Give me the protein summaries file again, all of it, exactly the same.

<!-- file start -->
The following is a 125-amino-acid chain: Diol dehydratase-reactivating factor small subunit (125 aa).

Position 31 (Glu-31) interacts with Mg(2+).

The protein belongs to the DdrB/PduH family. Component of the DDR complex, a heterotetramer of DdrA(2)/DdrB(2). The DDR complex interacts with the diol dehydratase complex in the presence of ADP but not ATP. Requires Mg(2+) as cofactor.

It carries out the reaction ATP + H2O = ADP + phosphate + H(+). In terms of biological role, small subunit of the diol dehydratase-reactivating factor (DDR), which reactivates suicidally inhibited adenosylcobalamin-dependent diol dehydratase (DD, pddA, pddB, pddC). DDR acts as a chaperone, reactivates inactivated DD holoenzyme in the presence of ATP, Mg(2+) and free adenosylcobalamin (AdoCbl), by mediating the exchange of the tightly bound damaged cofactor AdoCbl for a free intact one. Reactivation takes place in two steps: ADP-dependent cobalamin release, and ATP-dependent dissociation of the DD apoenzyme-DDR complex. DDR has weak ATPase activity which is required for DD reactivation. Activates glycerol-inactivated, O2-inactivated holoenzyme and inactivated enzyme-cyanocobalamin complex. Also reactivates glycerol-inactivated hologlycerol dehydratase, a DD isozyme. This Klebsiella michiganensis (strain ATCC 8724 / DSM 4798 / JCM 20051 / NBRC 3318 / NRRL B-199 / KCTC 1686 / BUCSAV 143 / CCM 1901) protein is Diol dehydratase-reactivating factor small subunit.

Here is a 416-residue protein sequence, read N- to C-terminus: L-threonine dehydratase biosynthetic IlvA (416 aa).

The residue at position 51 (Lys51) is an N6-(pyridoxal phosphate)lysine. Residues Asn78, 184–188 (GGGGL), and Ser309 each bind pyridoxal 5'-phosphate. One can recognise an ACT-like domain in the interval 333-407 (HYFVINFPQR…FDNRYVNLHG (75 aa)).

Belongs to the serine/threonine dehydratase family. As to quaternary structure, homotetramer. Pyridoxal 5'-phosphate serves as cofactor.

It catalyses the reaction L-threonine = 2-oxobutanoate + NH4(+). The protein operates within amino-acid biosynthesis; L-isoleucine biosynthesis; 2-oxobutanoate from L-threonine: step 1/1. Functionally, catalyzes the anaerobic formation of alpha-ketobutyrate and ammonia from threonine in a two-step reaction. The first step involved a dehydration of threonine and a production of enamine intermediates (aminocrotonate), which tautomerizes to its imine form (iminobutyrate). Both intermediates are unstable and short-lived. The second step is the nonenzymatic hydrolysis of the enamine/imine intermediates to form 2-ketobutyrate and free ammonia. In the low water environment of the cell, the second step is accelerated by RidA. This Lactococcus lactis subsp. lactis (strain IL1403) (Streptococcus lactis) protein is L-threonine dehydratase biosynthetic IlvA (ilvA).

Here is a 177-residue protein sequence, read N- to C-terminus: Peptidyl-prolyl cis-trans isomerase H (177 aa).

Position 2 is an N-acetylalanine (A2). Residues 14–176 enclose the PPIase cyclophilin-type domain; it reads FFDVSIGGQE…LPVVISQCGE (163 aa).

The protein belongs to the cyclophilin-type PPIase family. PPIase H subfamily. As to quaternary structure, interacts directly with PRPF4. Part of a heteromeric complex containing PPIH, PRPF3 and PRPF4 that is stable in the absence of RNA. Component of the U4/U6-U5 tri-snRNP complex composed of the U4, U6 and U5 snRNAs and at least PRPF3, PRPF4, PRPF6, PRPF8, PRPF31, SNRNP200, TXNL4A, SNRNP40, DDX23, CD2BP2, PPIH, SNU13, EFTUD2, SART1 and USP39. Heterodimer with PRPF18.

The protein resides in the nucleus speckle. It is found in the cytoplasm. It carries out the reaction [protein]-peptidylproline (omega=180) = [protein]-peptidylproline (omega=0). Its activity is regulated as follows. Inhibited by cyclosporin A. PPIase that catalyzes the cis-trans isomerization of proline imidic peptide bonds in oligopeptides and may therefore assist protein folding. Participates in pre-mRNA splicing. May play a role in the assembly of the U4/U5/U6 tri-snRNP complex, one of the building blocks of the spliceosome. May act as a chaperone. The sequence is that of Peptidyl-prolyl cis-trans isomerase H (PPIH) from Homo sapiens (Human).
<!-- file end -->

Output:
The following is a 125-amino-acid chain: Diol dehydratase-reactivating factor small subunit (125 aa).

Position 31 (Glu-31) interacts with Mg(2+).

The protein belongs to the DdrB/PduH family. Component of the DDR complex, a heterotetramer of DdrA(2)/DdrB(2). The DDR complex interacts with the diol dehydratase complex in the presence of ADP but not ATP. Requires Mg(2+) as cofactor.

It carries out the reaction ATP + H2O = ADP + phosphate + H(+). In terms of biological role, small subunit of the diol dehydratase-reactivating factor (DDR), which reactivates suicidally inhibited adenosylcobalamin-dependent diol dehydratase (DD, pddA, pddB, pddC). DDR acts as a chaperone, reactivates inactivated DD holoenzyme in the presence of ATP, Mg(2+) and free adenosylcobalamin (AdoCbl), by mediating the exchange of the tightly bound damaged cofactor AdoCbl for a free intact one. Reactivation takes place in two steps: ADP-dependent cobalamin release, and ATP-dependent dissociation of the DD apoenzyme-DDR complex. DDR has weak ATPase activity which is required for DD reactivation. Activates glycerol-inactivated, O2-inactivated holoenzyme and inactivated enzyme-cyanocobalamin complex. Also reactivates glycerol-inactivated hologlycerol dehydratase, a DD isozyme. This Klebsiella michiganensis (strain ATCC 8724 / DSM 4798 / JCM 20051 / NBRC 3318 / NRRL B-199 / KCTC 1686 / BUCSAV 143 / CCM 1901) protein is Diol dehydratase-reactivating factor small subunit.

Here is a 416-residue protein sequence, read N- to C-terminus: L-threonine dehydratase biosynthetic IlvA (416 aa).

The residue at position 51 (Lys51) is an N6-(pyridoxal phosphate)lysine. Residues Asn78, 184–188 (GGGGL), and Ser309 each bind pyridoxal 5'-phosphate. One can recognise an ACT-like domain in the interval 333-407 (HYFVINFPQR…FDNRYVNLHG (75 aa)).

Belongs to the serine/threonine dehydratase family. As to quaternary structure, homotetramer. Pyridoxal 5'-phosphate serves as cofactor.

It catalyses the reaction L-threonine = 2-oxobutanoate + NH4(+). The protein operates within amino-acid biosynthesis; L-isoleucine biosynthesis; 2-oxobutanoate from L-threonine: step 1/1. Functionally, catalyzes the anaerobic formation of alpha-ketobutyrate and ammonia from threonine in a two-step reaction. The first step involved a dehydration of threonine and a production of enamine intermediates (aminocrotonate), which tautomerizes to its imine form (iminobutyrate). Both intermediates are unstable and short-lived. The second step is the nonenzymatic hydrolysis of the enamine/imine intermediates to form 2-ketobutyrate and free ammonia. In the low water environment of the cell, the second step is accelerated by RidA. This Lactococcus lactis subsp. lactis (strain IL1403) (Streptococcus lactis) protein is L-threonine dehydratase biosynthetic IlvA (ilvA).

Here is a 177-residue protein sequence, read N- to C-terminus: Peptidyl-prolyl cis-trans isomerase H (177 aa).

Position 2 is an N-acetylalanine (A2). Residues 14–176 enclose the PPIase cyclophilin-type domain; it reads FFDVSIGGQE…LPVVISQCGE (163 aa).

The protein belongs to the cyclophilin-type PPIase family. PPIase H subfamily. As to quaternary structure, interacts directly with PRPF4. Part of a heteromeric complex containing PPIH, PRPF3 and PRPF4 that is stable in the absence of RNA. Component of the U4/U6-U5 tri-snRNP complex composed of the U4, U6 and U5 snRNAs and at least PRPF3, PRPF4, PRPF6, PRPF8, PRPF31, SNRNP200, TXNL4A, SNRNP40, DDX23, CD2BP2, PPIH, SNU13, EFTUD2, SART1 and USP39. Heterodimer with PRPF18.

The protein resides in the nucleus speckle. It is found in the cytoplasm. It carries out the reaction [protein]-peptidylproline (omega=180) = [protein]-peptidylproline (omega=0). Its activity is regulated as follows. Inhibited by cyclosporin A. PPIase that catalyzes the cis-trans isomerization of proline imidic peptide bonds in oligopeptides and may therefore assist protein folding. Participates in pre-mRNA splicing. May play a role in the assembly of the U4/U5/U6 tri-snRNP complex, one of the building blocks of the spliceosome. May act as a chaperone. The sequence is that of Peptidyl-prolyl cis-trans isomerase H (PPIH) from Homo sapiens (Human).